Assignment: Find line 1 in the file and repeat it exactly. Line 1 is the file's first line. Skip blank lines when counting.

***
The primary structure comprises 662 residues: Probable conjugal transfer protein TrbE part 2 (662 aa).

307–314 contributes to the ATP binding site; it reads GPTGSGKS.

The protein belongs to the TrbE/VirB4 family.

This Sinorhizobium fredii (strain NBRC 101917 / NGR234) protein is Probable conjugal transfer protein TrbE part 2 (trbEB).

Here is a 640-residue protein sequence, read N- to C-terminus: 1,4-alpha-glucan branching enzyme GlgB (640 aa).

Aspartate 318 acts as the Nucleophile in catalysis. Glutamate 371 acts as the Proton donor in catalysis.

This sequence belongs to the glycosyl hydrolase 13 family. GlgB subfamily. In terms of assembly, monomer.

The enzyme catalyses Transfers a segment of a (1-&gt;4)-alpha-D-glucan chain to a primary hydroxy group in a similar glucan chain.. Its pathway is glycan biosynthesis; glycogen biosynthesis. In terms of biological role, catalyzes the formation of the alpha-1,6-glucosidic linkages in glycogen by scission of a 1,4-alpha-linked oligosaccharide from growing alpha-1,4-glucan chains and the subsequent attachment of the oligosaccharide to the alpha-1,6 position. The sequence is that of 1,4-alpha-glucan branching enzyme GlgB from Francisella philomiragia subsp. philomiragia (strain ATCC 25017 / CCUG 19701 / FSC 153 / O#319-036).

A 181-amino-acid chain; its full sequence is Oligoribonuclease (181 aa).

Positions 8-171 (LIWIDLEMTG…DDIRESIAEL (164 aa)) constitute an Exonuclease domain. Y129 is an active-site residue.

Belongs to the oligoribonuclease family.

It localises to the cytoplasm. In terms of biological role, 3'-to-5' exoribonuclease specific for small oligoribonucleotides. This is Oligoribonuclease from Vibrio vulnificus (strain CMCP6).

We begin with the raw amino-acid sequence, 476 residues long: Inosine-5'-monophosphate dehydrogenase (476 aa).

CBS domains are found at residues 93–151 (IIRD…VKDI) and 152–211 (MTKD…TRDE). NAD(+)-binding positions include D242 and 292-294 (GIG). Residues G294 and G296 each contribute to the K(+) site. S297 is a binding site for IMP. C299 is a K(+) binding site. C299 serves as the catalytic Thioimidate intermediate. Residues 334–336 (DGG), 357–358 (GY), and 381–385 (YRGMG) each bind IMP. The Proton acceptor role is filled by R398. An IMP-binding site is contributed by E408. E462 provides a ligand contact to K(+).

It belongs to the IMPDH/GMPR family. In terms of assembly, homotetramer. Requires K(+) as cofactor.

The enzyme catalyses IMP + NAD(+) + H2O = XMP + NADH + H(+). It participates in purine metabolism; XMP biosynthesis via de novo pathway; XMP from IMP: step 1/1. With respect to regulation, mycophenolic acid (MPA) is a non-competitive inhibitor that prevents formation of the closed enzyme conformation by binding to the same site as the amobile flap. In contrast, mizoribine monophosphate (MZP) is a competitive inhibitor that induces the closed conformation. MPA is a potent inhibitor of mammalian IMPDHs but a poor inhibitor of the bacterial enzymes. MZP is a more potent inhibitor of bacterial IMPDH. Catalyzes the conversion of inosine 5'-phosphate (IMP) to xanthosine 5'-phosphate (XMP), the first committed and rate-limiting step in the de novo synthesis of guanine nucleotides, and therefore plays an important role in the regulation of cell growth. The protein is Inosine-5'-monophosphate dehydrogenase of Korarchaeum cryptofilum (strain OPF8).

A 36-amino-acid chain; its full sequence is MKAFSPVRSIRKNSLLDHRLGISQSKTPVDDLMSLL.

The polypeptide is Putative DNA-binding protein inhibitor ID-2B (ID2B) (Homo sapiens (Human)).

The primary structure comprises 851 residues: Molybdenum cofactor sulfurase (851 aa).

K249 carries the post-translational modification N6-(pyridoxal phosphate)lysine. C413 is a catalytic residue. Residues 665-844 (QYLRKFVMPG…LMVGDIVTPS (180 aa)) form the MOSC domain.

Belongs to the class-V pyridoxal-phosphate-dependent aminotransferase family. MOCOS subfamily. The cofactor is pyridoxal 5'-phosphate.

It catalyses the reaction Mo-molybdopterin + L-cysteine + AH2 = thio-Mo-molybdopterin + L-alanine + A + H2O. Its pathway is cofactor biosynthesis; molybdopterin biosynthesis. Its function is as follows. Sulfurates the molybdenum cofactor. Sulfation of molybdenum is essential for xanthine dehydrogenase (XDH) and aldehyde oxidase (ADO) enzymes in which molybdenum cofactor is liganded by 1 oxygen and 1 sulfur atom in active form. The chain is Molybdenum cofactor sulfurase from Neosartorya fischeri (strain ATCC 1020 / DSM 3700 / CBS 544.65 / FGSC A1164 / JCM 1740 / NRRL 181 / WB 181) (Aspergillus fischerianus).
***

The primary structure comprises 662 residues: Probable conjugal transfer protein TrbE part 2 (662 aa).